On Wednesday 06 April 2016, Patrick Shanahan wrote:
> * Ruediger Meier <sweet_...@gmx.de> [04-06-16 13:07]:
> > On Wednesday 06 April 2016, Patrick Shanahan wrote:
> > > * Ruediger Meier <sweet_...@gmx.de> [04-06-16 10:45]:
> > > > Hi,
> > > >
> > > > Since a few weeks I see nscd running crazy on 13.1, like this
> > > >
> > > > USER      PR  NI    VIRT    RES    SHR S  %CPU  %MEM     TIME+
> > > > COMMAND nscd      20   0 5265008 1.626g    652 S 0.000 5.185
> > > > 0:30.32 nscd
> > > >
> > > > I guess 1.6G would be enough to cache all existing zones
> > > > worldwide. What could be the problem?
> > >
> > > odd, mine has been up 261 days and:
> >
> > Could you show me your stats? I wonder if you have some reasonable
> > cache hit rates.
> > $ nscd -g
>
> nscd configuration:
>
>               0  server debug level
>  42d  3h 27m 41s  server runtime

So it was restarted during uptime. Because of libc update, or crash?

> passwd cache:
>               [...]
>               3  cache hits on positive entries
>               0% cache hit rate

> group cache:
>               [...]
>              13  cache hits on positive entries
>               0% cache hit rate
>
> hosts cache:
>               [...]
>             692  cache hits on positive entries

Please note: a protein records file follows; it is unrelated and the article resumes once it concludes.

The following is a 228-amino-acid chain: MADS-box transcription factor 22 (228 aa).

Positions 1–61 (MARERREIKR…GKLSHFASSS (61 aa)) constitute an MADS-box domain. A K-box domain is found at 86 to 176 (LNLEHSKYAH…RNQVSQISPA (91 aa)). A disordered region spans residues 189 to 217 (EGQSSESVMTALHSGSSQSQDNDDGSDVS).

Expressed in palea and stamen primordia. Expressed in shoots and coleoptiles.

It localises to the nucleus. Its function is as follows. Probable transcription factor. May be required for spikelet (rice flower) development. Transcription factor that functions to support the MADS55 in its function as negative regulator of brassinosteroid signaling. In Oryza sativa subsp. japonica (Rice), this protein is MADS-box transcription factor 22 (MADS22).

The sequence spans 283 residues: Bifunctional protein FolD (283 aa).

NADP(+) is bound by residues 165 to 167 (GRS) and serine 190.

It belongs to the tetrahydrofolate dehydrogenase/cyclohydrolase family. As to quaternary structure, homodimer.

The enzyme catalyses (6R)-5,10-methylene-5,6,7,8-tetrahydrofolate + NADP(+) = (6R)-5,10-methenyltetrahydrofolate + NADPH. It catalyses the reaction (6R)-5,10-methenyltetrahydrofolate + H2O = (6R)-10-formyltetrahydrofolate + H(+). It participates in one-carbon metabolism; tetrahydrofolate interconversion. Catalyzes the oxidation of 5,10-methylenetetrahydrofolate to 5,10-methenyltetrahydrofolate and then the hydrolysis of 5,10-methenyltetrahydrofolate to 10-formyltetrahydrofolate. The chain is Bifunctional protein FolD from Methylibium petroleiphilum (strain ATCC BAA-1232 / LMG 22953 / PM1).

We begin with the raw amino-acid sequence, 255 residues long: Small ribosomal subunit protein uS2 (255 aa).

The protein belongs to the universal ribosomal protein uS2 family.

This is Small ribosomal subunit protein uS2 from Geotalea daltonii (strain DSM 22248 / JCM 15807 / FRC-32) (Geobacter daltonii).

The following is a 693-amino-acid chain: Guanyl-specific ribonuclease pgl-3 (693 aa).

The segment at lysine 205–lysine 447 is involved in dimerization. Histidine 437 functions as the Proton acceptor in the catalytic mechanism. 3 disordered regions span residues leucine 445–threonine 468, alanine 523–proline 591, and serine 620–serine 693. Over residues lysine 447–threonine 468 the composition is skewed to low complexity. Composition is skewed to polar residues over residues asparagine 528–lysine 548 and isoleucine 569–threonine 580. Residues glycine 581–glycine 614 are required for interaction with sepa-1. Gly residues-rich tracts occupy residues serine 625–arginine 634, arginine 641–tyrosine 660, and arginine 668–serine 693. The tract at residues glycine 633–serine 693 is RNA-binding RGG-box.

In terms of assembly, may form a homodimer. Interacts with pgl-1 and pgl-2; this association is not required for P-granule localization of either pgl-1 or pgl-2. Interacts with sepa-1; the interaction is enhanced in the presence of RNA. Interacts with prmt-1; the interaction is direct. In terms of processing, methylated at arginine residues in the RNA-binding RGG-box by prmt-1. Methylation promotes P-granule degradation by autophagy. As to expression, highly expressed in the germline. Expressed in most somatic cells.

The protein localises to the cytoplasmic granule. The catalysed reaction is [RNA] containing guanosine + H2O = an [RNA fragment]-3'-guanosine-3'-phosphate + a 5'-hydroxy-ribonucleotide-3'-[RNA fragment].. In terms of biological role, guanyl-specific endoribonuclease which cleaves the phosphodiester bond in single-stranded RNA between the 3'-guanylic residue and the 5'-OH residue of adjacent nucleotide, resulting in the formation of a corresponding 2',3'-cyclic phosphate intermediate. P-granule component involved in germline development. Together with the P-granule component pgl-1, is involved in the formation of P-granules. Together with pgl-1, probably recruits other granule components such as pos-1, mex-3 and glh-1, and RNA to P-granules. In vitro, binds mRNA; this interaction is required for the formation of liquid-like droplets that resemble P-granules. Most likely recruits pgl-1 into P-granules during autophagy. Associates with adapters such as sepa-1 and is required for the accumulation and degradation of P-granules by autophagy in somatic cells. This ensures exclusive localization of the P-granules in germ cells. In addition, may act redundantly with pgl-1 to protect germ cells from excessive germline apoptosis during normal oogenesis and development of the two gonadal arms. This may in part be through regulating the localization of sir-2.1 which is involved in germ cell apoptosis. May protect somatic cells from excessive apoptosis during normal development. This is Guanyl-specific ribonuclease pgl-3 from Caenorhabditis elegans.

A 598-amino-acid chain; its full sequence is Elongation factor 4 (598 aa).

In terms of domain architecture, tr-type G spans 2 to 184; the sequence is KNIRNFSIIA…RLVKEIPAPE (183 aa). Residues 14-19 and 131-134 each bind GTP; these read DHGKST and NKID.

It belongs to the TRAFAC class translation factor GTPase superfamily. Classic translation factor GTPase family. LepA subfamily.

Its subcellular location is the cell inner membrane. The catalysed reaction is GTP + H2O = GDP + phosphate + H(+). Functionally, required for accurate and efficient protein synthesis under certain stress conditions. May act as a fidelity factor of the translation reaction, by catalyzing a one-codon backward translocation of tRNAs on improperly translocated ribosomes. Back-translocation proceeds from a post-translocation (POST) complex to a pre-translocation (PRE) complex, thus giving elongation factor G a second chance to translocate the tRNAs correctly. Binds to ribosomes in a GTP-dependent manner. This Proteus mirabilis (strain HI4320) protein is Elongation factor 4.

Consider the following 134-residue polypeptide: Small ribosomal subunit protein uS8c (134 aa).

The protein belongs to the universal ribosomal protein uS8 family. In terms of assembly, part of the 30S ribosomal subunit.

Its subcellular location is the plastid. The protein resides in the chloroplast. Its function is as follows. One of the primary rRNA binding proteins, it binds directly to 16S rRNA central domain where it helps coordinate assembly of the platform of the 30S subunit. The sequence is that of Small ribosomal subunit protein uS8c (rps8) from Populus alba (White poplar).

>               5% cache hit rate

> services cache:
>               [...]
>               1  cache hits on positive entries
>               3  cache hits on negative entries
>               0% cache hit rate

>
> netgroup cache:
>               [...]
>               0  cache hits on positive entries
>               0% cache hit rate


Only the host cache has at least 5% cache hit rate. Better than nothing? 
Absolute just 692 times within 42 days a minor speed-up to safe a few 
milliseconds. I wonder if it's really worth to run that buggy nscd at 
all. On my machines I've found none with a cache hit rate more than 0%, 
like Carlos' machine.

BTW the host cache is IMO the most dangerous one because it caches for 
600s per default and AFAIR ignores the domain specific TTL which comes 
from the name server. For example Google domains have usually only 300s 
TTL and I guess for a good reason (failover setup, whatever).

Other distros (Ubuntu) are using a real local DNS caching server on each 
machine which respects the DNS protocol. If you have one caching DNS 
server in your LAN (any usual router does that) then you probaly don't 
need neither nscd nor local DNS server.

cu,
Rudi
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